Cost is $495.99 per person, or $595.99 per person if you register after Aug. 31. Includes breakfast and lunch both days. For more information, email the CCRE office at email@example.com or visit www.theccre.com or www.pctg.org. Or call The CCRE at (877)700-7743 or the PCTG at (215)342-1818.
Ed Kizenberger, Executive Director of The Long Island Auto Body Repairmen’s Association (LIABRA), says “Here is where the line in the sand is drawn for our industry: big shop, small shop, DRP/non DRP, it does not matter, factor out some or all of your parts profit and tell me how that contributes to your being a healthy viable collision center.
Any percentage of a smaller number results in a giveback of direct profit that comes off your bottom line and goes directly into the insurer’s pocket.
This, with a reduction in frequency and severity, should pretty much freeze our industry in place impacting our ability to attract new workers and train existing ones, invest in new equipment, maintain our facilities, etc. Mind you, the insurer’s argument will be they need to control parts to contain costs. That will help keep consumer’s premium costs “reasonable.” If this issue does not polarize and move our industry to action there will be little left to be concerned about.”
A wounded war veteran and his wife were hoping to find their stolen car but instead found support from strangers across Long Island.
Wounded war veteran Brian Martin of Coram, NY, woke up recently to find his new Jeep had been stolen from his driveway. The 25-year old, who injured his back in Afghanistan, bought the car two weeks prior with his $6,000 severance check.
Coming to their aid, the Recycled Rides program, with the help of State Farm and Long Island Auto Body Repairmen’s Association (LIABRA) member Crestwood Auto Body, donated a 2006 Chevy Impala to the Martin family.
LIABRA gives a special thanks to Chris, Sr. and staff for getting this vehicle prepared so fast for the Martin family.
The give-away was held August 8 at the VFW in Centereach. Many auto body shops and insurance companies on Long Island have been involved with this program, with more than 20 vehicles donated to veterans over the past four years.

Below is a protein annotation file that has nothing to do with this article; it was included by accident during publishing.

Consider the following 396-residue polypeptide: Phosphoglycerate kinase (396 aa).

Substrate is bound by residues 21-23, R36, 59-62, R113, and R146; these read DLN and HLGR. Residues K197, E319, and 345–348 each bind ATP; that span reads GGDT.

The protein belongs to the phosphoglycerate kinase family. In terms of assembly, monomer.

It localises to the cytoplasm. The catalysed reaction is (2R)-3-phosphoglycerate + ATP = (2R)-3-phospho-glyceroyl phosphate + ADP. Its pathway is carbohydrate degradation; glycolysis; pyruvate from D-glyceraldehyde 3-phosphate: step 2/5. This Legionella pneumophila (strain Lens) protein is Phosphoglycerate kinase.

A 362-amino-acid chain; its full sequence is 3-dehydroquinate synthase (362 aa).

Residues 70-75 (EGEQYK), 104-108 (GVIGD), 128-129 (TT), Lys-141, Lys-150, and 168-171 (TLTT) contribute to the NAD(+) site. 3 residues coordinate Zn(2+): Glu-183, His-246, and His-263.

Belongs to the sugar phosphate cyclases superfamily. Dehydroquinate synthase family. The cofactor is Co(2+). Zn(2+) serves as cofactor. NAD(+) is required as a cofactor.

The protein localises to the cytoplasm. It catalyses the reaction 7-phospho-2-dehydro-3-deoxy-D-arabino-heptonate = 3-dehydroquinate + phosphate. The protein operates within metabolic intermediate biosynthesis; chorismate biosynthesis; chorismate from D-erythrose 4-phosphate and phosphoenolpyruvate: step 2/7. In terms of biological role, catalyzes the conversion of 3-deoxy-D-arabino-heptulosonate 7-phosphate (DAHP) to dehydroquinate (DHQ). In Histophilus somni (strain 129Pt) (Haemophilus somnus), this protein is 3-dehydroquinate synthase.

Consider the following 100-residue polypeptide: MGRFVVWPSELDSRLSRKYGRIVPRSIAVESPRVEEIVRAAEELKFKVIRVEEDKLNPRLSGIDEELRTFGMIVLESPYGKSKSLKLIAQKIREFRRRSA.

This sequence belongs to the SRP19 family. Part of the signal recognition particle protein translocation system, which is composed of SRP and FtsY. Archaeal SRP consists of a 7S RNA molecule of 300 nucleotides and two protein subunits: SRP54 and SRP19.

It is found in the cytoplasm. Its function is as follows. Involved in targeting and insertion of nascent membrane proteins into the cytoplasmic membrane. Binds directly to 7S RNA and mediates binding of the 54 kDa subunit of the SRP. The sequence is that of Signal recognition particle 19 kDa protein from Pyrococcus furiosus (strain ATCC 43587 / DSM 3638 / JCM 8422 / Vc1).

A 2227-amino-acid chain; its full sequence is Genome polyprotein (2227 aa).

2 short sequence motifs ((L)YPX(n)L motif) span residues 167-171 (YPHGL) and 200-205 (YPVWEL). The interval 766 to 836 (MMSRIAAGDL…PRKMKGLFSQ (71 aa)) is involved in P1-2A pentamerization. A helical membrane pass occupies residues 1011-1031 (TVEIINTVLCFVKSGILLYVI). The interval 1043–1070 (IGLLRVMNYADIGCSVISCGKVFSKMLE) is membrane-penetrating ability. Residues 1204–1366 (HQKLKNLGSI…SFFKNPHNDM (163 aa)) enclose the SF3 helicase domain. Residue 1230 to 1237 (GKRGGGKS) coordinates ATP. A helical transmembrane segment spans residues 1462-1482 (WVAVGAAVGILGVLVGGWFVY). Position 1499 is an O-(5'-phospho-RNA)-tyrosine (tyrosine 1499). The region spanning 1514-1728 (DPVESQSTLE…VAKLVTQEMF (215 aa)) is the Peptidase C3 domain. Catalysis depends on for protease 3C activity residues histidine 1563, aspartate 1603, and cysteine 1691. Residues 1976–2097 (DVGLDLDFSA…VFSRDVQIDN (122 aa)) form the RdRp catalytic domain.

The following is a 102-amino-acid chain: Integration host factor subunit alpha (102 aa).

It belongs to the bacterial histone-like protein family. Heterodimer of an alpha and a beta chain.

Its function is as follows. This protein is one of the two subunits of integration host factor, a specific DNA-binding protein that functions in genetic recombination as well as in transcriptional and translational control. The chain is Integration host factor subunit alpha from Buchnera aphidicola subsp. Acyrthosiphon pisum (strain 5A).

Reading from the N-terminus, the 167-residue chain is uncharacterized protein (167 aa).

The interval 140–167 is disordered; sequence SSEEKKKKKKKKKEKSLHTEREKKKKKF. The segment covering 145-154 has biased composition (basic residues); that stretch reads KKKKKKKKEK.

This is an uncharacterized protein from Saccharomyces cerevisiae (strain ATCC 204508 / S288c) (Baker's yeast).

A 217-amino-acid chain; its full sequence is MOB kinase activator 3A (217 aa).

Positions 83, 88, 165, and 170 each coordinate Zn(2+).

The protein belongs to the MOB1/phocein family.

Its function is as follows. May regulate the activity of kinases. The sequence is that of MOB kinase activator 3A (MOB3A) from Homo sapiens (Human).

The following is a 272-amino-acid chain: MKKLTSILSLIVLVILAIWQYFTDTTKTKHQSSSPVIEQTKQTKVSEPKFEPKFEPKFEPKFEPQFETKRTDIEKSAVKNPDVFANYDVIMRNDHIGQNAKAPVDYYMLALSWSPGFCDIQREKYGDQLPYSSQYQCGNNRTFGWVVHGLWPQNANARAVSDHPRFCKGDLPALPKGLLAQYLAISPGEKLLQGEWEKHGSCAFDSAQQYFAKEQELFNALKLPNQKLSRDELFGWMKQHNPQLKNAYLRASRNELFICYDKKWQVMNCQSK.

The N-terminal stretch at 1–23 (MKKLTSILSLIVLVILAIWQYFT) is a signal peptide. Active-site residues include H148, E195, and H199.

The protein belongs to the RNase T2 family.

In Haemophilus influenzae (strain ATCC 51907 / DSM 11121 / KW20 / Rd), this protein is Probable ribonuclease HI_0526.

The Recycled Rides program was started by the National Auto Body Council.
Kenny Ross Automotive Group has acquired the four-dealership Hamilton Automotive of North Huntingdon, PA in a deal worth between $8 million and $10 million.
The deal provides a second Buick franchise for Kenny Ross and adds the GMC truck, Subaru and Mazda brands to the company’s portfolio, the company said.
Hamilton’s four dealerships are along Route 30, less than a mile from the Kenny Ross flagship Chevrolet store in Irwin.
The Montclair Times has reported on Aug. 9 that a man and accomplice posing as auto body repair techs have robbed a woman in Montclair.
The Montclair police are hunting for a man who robbed a township resident in a parking lot off Walnut Street Aug. 8 and, as the suspect was fleeing, his accomplice drove over the victim's foot, sending her to the hospital, according to authorities.
AASP/NJ Executive Director has issued an open letter to the industry with the main theme of, “Don’t Insult Our Intelligence.” Writes Bryant:
There has been plenty written already on State Farm’s PartsTrader program. The fox (State Farm), via George Avery, is actually surprised that the chickens (collision repair industry members) are nervous and upset at their uninvited entrance into our coop to “fix” something that we contend isn’t broken, and at their offer that we can’t refuse…literally.
They keep telling us that this is a 'win-win' proposition. In reality, 'win-win' is an overused phrase to describe an arrangement that’s almost always 'win-lose.' There are, however, some true 'win-win' scenarios in our industry, and so it would not be fair to refute Avery’s claim without a closer look.